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When I create a hard link using ln:

ln testfile.txt testfile2.txt

The file hardlink, confirmed by the same inode numbers for both aliases in the inode table with ls -li, has the same initial permissions for the hardlinked file as the file with the original name:

1222285 -rw-------   2 cs9****-**  cs******        98 Apr  9 15:00 testfile.txt
1222285 -rw-------   2 cs9****-**  cs******        98 Apr  9 15:00 testfile2.txt

When I create a symbolic link, however:

ln -s testfile.txt testfile3.txt

and confirm again with the previous ls command, it show that it is a soft link with l in the permissions list. However, my symlink has all permissions for all user types (group, user, and other):

1222285 -rw-------   2 cs9****-**  cs******        98 Apr  9 15:00 testfile2.txt
1222285 -rw-------   2 cs9****-**  cs******        98 Apr  9 15:00 testfile.txt
1222286 lrwxrwxrwx   1 cs9****-**  cs******        12 Apr  9 15:08 testfile3.txt -> testfile.txt

This brings me to my questions:

  1. Why are the initial permissions of a symbolic link all-permissive? I understand that is is a different filetype, but why does it start out with all initial permissions? From a question on UNIX/Linux.SE, I discovered that the default permissions for a directory are 777, which happen to be the same permissions as my symbolic link. Are the permissions of a directory and a symbolic link somehow related?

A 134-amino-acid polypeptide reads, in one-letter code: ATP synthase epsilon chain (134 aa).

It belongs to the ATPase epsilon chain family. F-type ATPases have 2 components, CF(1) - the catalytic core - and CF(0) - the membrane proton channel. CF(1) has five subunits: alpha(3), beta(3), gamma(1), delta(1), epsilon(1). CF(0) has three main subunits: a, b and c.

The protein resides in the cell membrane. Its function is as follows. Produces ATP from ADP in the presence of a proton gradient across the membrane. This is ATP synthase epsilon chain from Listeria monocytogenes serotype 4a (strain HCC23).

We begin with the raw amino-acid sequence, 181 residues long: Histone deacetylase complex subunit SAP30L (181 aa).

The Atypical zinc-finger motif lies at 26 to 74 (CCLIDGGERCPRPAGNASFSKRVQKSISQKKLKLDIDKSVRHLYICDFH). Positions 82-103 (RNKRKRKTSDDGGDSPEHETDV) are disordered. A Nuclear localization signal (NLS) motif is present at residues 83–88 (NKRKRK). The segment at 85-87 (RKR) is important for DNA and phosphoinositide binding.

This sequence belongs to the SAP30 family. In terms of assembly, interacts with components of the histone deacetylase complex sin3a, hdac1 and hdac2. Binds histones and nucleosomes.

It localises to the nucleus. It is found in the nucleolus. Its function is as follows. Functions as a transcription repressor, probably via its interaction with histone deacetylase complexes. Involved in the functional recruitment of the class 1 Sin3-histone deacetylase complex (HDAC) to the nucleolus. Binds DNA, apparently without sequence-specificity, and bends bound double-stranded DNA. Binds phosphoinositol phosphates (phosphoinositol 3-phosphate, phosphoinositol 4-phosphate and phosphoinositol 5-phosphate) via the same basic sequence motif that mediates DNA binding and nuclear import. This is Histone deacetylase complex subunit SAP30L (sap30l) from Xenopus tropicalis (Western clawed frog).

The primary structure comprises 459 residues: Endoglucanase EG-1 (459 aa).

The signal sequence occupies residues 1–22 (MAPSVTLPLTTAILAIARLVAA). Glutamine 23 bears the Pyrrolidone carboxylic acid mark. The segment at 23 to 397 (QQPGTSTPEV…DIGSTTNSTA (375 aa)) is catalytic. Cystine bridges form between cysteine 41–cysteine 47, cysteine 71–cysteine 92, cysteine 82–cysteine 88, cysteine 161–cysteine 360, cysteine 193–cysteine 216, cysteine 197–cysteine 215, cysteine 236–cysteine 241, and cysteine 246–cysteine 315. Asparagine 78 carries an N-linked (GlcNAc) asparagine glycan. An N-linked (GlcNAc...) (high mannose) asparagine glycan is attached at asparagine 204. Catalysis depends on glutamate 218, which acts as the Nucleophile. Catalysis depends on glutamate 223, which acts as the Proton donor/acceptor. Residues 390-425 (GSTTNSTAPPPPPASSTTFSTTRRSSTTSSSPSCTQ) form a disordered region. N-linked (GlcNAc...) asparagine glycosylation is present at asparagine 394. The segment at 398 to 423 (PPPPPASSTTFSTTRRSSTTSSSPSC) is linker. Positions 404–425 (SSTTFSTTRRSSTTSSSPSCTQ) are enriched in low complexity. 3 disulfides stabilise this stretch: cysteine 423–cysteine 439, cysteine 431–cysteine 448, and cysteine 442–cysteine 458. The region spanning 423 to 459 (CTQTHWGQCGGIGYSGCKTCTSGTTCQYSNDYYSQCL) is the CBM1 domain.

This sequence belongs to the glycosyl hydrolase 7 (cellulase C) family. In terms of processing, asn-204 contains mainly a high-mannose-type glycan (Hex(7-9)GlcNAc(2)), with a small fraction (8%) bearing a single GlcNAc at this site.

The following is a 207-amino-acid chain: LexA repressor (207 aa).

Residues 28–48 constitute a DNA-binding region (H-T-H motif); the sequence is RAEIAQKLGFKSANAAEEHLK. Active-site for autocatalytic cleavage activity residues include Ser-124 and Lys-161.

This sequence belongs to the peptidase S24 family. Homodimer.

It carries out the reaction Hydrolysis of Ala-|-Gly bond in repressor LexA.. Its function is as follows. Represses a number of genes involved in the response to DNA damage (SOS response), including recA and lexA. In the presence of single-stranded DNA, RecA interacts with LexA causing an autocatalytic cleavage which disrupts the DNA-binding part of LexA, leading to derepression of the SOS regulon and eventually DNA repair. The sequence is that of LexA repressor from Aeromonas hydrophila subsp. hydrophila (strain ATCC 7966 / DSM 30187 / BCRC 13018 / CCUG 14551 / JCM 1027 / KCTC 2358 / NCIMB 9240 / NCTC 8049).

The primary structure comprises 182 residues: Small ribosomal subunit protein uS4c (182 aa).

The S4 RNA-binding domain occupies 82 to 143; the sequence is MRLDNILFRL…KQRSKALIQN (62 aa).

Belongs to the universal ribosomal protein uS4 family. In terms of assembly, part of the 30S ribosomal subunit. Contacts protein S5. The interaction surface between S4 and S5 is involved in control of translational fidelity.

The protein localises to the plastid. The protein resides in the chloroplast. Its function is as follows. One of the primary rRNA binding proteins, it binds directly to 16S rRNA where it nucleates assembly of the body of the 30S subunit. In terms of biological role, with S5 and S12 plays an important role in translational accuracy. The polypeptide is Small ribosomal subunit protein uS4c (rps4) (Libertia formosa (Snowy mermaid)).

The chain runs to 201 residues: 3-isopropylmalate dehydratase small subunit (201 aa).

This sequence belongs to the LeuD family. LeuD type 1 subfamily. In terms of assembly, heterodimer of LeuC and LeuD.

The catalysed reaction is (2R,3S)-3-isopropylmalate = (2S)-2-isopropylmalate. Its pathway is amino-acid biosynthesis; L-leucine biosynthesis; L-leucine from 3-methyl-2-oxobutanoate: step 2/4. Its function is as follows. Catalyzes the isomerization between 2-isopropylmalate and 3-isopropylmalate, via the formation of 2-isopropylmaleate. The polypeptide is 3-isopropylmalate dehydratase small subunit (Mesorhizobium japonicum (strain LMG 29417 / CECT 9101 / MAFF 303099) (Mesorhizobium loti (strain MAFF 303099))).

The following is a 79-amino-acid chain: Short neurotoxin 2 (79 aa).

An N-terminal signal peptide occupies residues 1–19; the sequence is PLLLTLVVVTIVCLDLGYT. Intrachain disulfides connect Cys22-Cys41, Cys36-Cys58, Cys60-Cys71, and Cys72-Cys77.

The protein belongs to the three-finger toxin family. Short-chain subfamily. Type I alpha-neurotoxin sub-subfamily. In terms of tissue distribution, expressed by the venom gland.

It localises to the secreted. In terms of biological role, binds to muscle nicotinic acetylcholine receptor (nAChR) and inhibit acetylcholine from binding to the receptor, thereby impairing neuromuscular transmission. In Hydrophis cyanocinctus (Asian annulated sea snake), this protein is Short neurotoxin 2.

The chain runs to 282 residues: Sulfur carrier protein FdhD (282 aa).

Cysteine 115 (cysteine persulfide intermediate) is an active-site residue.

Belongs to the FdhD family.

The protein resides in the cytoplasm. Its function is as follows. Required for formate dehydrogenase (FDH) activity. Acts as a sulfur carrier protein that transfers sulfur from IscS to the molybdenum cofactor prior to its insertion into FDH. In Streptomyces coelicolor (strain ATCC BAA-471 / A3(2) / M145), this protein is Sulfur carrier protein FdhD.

2. How can I create symlinks that have the same initial permissions as the original? Specifically, the reason I want do this is that I want to write a shell script to go into a single file system and make hard links and soft links depending on the type of file, and I want it to preserve the permissions.

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up vote 2 down vote accepted

Which platform are you working on? If you are on linux, then symlink permissions are not used at all, so whatever their value nobody cares. That could be different on BSD, OSX, or other flavors.

This question could be better answered on unix sub forum I guess.

I discovered that the default permissions for a directory are 777

Hmm, I don't really know where you get that from. Default permissions for file and directories (still on linux) just depend on the umask of the process. See man umask.

share|improve this answer
    
haha…learned how to use unmask. Do not yet know how to use this for my purpose yet, but its a start to play with. Thanks! – Chris Marie May 1 '14 at 3:28

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